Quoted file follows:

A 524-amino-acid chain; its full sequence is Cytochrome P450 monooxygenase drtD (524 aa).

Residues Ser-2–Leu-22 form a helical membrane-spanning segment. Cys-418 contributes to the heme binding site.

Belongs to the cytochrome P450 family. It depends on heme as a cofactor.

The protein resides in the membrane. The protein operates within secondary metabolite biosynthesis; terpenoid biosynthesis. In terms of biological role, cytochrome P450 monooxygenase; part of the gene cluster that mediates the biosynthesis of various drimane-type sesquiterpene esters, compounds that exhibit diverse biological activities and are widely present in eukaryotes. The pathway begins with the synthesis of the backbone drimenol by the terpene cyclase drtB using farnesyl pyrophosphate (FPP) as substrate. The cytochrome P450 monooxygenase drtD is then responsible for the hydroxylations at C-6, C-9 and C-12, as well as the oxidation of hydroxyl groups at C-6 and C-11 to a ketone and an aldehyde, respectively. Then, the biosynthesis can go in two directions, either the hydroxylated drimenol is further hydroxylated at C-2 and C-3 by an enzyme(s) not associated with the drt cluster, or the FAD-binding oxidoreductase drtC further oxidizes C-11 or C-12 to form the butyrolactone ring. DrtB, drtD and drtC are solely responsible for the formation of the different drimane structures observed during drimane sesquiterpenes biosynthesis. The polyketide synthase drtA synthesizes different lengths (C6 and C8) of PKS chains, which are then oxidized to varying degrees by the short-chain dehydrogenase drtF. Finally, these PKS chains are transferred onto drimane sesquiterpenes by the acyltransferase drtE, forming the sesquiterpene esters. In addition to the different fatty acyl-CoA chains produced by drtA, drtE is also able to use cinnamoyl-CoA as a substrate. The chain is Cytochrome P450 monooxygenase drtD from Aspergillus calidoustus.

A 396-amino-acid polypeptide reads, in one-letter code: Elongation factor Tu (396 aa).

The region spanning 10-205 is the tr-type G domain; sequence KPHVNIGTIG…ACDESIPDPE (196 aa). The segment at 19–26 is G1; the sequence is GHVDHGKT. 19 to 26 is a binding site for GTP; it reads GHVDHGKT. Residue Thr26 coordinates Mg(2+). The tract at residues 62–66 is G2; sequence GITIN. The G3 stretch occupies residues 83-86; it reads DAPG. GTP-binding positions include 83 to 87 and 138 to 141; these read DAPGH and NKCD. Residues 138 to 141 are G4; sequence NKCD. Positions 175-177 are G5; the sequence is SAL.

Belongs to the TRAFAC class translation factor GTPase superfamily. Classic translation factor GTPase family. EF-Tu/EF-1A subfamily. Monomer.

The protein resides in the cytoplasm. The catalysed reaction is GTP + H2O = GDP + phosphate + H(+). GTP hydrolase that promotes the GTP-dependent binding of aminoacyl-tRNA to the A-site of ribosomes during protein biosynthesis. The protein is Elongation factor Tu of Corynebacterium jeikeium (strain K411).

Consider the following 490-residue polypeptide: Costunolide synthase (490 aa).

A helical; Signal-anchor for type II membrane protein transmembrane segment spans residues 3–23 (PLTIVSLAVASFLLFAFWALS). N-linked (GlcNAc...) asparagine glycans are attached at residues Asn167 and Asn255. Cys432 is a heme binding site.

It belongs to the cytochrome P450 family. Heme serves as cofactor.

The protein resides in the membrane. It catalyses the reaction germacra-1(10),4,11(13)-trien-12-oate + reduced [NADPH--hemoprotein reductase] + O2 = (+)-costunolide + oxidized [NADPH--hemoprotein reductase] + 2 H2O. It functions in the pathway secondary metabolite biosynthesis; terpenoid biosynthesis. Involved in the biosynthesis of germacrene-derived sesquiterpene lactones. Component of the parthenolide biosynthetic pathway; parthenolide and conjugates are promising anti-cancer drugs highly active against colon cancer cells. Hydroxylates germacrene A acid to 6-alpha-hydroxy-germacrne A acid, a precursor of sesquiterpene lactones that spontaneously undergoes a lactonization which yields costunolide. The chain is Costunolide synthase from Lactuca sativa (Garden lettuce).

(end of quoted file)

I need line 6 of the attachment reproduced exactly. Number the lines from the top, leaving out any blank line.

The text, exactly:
The region spanning 10-205 is the tr-type G domain; sequence KPHVNIGTIG…ACDESIPDPE (196 aa). The segment at 19–26 is G1; the sequence is GHVDHGKT. 19 to 26 is a binding site for GTP; it reads GHVDHGKT. Residue Thr26 coordinates Mg(2+). The tract at residues 62–66 is G2; sequence GITIN. The G3 stretch occupies residues 83-86; it reads DAPG. GTP-binding positions include 83 to 87 and 138 to 141; these read DAPGH and NKCD. Residues 138 to 141 are G4; sequence NKCD. Positions 175-177 are G5; the sequence is SAL.